you read through her blog, among other things, "Blue Pill" can easily be
    used on an Intel chip, as well. The best news I have read was this:

    "To stage the attack, however, Vista needs to be running in administrator
    mode, Rutkowska acknowledged. That means her attack would be foiled by
    Microsoft's User Account Control, a Vista feature that runs a PC with fewer
    user privileges. UAC is a key Microsoft effort to prevent malicious code
    from being able to do as much damage as on a PC running in administrator
    mode, a typical setting on Windows XP."

    My guess is that if Vista is run as it was intended, this will not even be
    an issue. But for all those who "know better" well, I hope you do.

    Her Blog:

    Mark D. VandenBeg, Aug 5, 2006
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  3. Chad Harris

    Chad Harris Guest

    There will be many more hacks as time goes on into Vista, and IE7 is showing
    the usual number of vulnerablities despite its security hype.

    Right now, there is every indication from what I'm seeing, Marc on forums
    that mainstream users are finding ways to ditch UAC, considering it just
    too much hassle.

    Chad Harris, Aug 5, 2006
  4. And although guilty countless times in the past, MSFT will be wrongly
    accused of things in the future because users turn-off the security measures
    as a matter of "convenience." Fate, it seems, has a sense of irony...
    Mark D. VandenBeg, Aug 5, 2006
  5. Chad Harris

    Chad Harris Guest

    Posted 11:50PM

    They won't be wrongly accused of trying to censor me every post I've made
    tonight except for one fix it post. The flack that plays hall monitor
    sporadically on this group (probably an orange badge from Convergys or Volt
    has tried to censor every comment I've made).

    MSFT is so paranoid it wants to control every message to be pro MSFT; no
    criticism tolerated is censoring my responses as it often tries to do.
    This means they're really touch about the faltering Vista that MVPs are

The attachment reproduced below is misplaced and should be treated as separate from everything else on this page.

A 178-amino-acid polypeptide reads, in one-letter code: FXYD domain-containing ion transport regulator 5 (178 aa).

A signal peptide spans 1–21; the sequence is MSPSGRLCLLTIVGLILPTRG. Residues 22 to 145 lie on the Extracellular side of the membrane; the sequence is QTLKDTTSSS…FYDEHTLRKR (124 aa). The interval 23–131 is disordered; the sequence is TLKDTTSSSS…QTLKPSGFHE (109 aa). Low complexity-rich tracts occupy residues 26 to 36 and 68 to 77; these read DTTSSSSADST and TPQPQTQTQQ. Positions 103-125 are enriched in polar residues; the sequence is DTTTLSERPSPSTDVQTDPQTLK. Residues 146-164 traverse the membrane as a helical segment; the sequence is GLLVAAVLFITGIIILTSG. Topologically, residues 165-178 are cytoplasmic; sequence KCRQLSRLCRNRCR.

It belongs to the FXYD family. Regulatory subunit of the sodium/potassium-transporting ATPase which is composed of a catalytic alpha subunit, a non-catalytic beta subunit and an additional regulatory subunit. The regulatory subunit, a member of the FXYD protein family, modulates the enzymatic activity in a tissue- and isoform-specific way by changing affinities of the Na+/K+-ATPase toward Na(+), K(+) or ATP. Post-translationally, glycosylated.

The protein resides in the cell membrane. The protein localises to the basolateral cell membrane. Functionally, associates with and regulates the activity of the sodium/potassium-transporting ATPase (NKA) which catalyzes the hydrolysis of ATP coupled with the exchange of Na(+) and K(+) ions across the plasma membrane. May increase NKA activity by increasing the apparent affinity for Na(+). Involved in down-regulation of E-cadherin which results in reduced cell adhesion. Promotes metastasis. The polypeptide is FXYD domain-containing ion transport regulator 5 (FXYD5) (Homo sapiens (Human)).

coming out of the woodwork to tell them to hold up and to stop slapping crap
    into builds.

    At 9:24PM 8/24/06 I posted a response on the thread "vista push back
    article" and the flack they assign to community who lacks the ability to
    give any support help on the group and won't get off its ass to fix the
    duplicate message post bug for months from the web site for this group tried
    to cross of my message. It will never work. They will always get posted.

    Yo MSFT--you can't censor people. You can't intimidate them. You sure as
    hell can't control people who don't work for you. You can't keep people
    from talking to each other either. I know Bill Gates ate with the Chinese
    Communist Barbarian who kills people and jails them for what they believe;
    but hopefully it wasn't catching.
    Ask NBC where there reporter is right now. You and Yahoo function in China
    to report MSN searches to their government, at great risk to the searcher
    and Rob Scoble had the courage to blog on this while he was your best known
    blogger, before he got smart enough to leave you, but I'm not in China.

    I'll be critical of MSFT anytime I think it's merited. Your sales are
    going to drop dramatically if Vista is issued with current the current
    levels of incapacity or those you shipped to TAP Wednesday. I talked to a
    TAP tester today that said the same things I've been saying.

    The 2 posts that were censored tonight were:
    Re: Is RC1 out? 5487 Released to TAP Testers vista_5487.0.060726-1810

    The link from (which the OP gave)
    led to a date for RC1 "of August 2, 2006 +/-" in the sidebar (right), which
    has now been removed from the page. The reference to RC1 led me to the blog
    I quoted from in my first reply.

    Colin Barnhorst

    Response posted at 8:20PM

    The date for 5487 may have been removed from the Wikipedia page--(MSFT gets
    a real tight sphincter on that information being released). I guess
    because they know they have never been as secretive as Jobs and Apple, and
    have Mac Jobs envy and maybe another type of envy that has become a
    household word.

    Since they are becoming less and less transparent and more secretive and
    disseminating information about a year later than they should on Vista,
    maybe MSFT has little elves from Nancy Anderson's office (Deputy General